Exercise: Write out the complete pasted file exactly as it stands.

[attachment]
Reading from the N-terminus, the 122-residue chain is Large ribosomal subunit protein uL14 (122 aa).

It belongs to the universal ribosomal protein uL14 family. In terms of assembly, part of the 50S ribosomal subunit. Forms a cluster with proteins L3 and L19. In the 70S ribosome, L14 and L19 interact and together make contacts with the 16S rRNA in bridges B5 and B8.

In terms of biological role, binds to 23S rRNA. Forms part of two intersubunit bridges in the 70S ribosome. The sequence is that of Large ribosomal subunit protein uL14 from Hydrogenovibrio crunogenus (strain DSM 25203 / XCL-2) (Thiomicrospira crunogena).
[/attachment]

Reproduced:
Reading from the N-terminus, the 122-residue chain is Large ribosomal subunit protein uL14 (122 aa).

It belongs to the universal ribosomal protein uL14 family. In terms of assembly, part of the 50S ribosomal subunit. Forms a cluster with proteins L3 and L19. In the 70S ribosome, L14 and L19 interact and together make contacts with the 16S rRNA in bridges B5 and B8.

In terms of biological role, binds to 23S rRNA. Forms part of two intersubunit bridges in the 70S ribosome. The sequence is that of Large ribosomal subunit protein uL14 from Hydrogenovibrio crunogenus (strain DSM 25203 / XCL-2) (Thiomicrospira crunogena).